Legal Insights / Employment & Human Rights / Terminating For “Just Cause”: Possible Costs For Failure To Meet The Standard

Terminating For “Just Cause”: Possible Costs For Failure To Meet The Standard

Oct 29 2019
Terminating For “Just Cause”

An employer has the legal right to terminate an employee. This right, however, is not absolute and can be costly.

The Human Rights Code sets out certain personal characteristics that can form the basis of a discrimination complaint. An employer may not adversely treat an employee, for example, because of religion, political belief, disability or age, amongst other protected grounds. An employer is also required to accommodate protected characteristics to the point of undue hardship – significant difficulty or expense, which is considered on a case by case basis.

The Employment Standards Act sets out mandatory requirements for the treatment of employees in BC. This includes minimum amounts of written notice an employee must receive if their employment is ending without cause or payment in lieu of notice referred to as “compensation for service”. (For more insight into what is considered “reasonable notice”, see our blog post on wrongful dismissal here.)

What Is “Just Cause”?

Just cause may include serious or minor misconduct but, in either case, the standard to reach it is high. An employer is not required to give notice or pay compensation for service if it can prove just cause exists for the termination.

There are certain behaviours where a single act of serious misconduct may qualify as just cause. The behaviour must go to the heart of the employment relationship such that it is inconsistent with continued employment. Examples of this include theft, fraud or dishonesty.

For minor misconduct or unsatisfactory performance, it is more difficult to establish just cause. Before terminating an employee for poor performance or absenteeism, for example, an employer must show that:

  1. The standard of performance was clearly communicated to the employee;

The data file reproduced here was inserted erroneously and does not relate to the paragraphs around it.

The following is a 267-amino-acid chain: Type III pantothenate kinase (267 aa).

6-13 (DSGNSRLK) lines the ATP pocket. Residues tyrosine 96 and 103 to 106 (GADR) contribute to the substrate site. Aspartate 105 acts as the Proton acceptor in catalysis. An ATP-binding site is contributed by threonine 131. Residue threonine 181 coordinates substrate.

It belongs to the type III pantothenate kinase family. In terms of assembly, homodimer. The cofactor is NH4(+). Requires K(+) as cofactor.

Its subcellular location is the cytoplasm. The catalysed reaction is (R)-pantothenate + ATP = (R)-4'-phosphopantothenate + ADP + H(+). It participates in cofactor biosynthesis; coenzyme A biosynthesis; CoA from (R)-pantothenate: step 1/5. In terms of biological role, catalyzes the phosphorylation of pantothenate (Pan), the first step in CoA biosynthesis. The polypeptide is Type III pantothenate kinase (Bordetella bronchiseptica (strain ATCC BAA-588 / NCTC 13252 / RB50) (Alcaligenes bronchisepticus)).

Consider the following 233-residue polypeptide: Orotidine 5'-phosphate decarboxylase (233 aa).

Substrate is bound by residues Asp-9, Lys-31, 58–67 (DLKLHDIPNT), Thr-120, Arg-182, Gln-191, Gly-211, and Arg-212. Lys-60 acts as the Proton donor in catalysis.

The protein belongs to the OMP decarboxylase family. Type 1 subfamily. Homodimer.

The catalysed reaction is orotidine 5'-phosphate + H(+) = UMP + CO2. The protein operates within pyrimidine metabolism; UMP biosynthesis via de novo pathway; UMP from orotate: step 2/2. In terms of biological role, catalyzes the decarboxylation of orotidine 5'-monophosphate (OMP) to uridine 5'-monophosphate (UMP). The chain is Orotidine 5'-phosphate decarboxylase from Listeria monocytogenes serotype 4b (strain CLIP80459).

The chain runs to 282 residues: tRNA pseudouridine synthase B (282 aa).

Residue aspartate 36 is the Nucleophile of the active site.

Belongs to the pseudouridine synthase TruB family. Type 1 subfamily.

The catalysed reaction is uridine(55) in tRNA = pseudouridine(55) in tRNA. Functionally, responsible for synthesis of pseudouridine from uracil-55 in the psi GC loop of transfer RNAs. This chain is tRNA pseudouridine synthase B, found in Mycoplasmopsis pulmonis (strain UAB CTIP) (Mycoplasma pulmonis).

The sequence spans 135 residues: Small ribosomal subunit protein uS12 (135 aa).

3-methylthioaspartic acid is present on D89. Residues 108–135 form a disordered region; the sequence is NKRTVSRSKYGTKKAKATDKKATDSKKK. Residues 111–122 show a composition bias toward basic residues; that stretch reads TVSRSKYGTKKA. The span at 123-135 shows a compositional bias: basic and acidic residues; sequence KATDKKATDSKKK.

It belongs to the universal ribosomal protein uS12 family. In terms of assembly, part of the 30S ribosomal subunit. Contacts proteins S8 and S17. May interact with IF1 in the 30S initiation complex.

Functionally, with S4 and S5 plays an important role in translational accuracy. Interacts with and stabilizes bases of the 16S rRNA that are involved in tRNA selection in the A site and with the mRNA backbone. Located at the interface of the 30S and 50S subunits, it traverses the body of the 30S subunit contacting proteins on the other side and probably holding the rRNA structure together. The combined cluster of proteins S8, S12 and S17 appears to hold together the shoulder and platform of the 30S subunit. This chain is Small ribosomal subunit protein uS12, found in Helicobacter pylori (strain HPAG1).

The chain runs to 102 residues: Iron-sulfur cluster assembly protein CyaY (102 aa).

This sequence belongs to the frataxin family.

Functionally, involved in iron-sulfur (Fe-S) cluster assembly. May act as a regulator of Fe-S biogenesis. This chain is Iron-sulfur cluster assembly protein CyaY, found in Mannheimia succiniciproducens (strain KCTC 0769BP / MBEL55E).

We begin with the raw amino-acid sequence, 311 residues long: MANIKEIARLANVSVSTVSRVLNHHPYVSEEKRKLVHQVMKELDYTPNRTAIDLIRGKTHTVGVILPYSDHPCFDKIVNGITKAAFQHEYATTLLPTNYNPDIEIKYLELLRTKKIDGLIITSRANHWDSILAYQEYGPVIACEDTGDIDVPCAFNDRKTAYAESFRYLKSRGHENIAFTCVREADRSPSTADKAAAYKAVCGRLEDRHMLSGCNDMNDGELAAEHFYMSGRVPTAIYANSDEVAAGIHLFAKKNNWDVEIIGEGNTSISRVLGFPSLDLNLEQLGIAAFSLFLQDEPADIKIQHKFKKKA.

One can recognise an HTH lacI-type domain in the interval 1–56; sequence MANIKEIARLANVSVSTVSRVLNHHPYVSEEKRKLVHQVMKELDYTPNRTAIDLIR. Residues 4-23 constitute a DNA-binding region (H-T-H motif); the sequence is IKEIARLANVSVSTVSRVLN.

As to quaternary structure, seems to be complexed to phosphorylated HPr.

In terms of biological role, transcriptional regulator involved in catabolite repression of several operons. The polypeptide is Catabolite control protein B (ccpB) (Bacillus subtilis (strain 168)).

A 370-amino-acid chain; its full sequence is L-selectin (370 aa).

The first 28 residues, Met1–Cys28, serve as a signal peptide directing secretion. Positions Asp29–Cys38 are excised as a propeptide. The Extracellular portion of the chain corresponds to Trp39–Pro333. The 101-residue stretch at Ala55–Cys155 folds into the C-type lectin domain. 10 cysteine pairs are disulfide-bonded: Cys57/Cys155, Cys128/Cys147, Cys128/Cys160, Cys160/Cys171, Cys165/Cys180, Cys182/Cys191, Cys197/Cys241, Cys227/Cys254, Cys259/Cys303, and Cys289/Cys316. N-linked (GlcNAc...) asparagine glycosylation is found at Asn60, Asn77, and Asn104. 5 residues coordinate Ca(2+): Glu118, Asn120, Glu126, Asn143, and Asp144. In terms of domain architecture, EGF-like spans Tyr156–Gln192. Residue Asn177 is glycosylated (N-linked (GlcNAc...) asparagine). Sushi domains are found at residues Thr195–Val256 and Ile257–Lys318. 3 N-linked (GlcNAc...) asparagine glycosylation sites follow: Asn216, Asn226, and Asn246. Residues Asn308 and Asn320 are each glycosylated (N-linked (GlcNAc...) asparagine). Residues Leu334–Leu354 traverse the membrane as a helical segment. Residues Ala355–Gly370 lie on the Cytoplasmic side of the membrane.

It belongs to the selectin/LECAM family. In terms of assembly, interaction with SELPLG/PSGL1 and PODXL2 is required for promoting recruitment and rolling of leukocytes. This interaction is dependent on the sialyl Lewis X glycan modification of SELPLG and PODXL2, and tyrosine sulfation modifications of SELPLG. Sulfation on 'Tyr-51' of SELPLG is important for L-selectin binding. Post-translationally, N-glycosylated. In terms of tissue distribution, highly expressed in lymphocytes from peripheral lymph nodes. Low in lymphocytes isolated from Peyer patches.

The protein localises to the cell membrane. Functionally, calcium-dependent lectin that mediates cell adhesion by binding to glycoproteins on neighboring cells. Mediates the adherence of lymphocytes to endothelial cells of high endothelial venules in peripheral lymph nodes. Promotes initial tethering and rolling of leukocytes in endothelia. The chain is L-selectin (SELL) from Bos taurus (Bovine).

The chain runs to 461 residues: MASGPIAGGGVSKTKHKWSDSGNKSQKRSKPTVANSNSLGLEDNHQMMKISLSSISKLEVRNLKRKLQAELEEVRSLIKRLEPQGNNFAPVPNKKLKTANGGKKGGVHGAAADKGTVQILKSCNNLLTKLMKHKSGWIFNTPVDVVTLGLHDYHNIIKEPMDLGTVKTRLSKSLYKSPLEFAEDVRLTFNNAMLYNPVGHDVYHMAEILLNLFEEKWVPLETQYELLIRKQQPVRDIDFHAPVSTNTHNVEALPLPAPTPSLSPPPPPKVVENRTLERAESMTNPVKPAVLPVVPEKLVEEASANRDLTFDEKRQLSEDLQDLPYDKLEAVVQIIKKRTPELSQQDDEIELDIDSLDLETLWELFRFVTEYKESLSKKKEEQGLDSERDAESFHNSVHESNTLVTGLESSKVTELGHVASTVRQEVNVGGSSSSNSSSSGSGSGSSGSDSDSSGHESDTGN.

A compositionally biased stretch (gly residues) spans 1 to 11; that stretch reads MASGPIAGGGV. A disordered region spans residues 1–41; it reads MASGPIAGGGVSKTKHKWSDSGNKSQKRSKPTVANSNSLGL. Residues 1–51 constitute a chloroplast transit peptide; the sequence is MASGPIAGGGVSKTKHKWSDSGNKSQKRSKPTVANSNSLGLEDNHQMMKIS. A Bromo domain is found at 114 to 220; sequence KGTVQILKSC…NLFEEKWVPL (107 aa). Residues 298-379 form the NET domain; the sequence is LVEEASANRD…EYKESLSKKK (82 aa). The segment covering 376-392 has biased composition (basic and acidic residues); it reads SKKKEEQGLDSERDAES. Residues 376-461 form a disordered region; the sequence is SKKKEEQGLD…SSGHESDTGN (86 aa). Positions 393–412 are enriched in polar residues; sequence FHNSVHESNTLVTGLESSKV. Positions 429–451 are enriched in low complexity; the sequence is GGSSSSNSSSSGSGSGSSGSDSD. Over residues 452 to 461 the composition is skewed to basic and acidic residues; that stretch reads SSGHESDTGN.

2. The employee was clearly warned that he or she was failing to meet the required standard and that continued failure would result in dismissal;
  3. The employee was given a reasonable amount of time and assistance to meet the required standard; and
  4. The employee continued to fail to meet the standards.

This process generally involves multiple written warnings and each incident will be considered independently as well as cumulatively. For example, an employee of six months who is late for a seventh time will be treated differently from an employee of 16 years who exhibits similar behaviour.

Employers must be careful not to condone bad behaviour by failing to apply internal policies in a consistent and timely manner. An employer cannot rely on behaviour previously ignored in order to later terminate an employee for just cause. This would breach the requirements that the employee have the standards clearly communicated to him or her and be given notice that his or her position is in jeopardy.

Case Study

In a recent Ontario case, a nurse was terminated from a long-term care facility after she was found with unauthorized Hydromorphone. At the time of her termination, she had been working for the facility for approximately 13 years. After a week on paid leave while the employer conducted an investigation, the nurse confessed to a substance abuse problem and stealing narcotics over the past two years. Her actions also included falsifying medical records and giving incorrect dosages of narcotics to patients, significant breaches of protocols at the facility. The nurse was terminated for cause.

Following her termination, the nurse was diagnosed with a mental illness (drug addiction) and attended rehab. The nurse’s union filed a complaint over her dismissal as discrimination. Following the arbitration (similar to a trial), the arbitrator (similar to judge) found that the nurse was discriminated against on the basis of mental illness as her addiction was a factor in her dismissal. He specifically found that her addiction diminished her ability to comply with workplace rules.

As a result, the nurse was found to be wrongfully dismissed and was entitled to any lost wages and was reinstated to her position. The employer was required to accommodate the nurse for her disability to a point of undue hardship, recognizing there may be limitations on her conduct going forward (such as not being permitted to handle narcotics). The nurse was also compensated for the employer violating its procedural duty to accommodate by failing to make inquiries when staff brought up concerning observations, such as the nurse taking medications to her office prior to administering it to patients.

Reinstatement is generally not an option if a union is not involved, however, an employer could be responsible for significant damages. If an employee has been incorrectly terminated for cause, an employer may owe the employee wages of up to two years, as well as punitive or aggravated damages depending on how the employee is treated. If discrimination is involved, an employee may also be entitled to damages for injury to dignity and hurt feelings.


If you have been terminated and want to know what your entitlements are, we can help.


If you are considering terminating an employee and want to know what your obligations are and how to limit liability, we can help.

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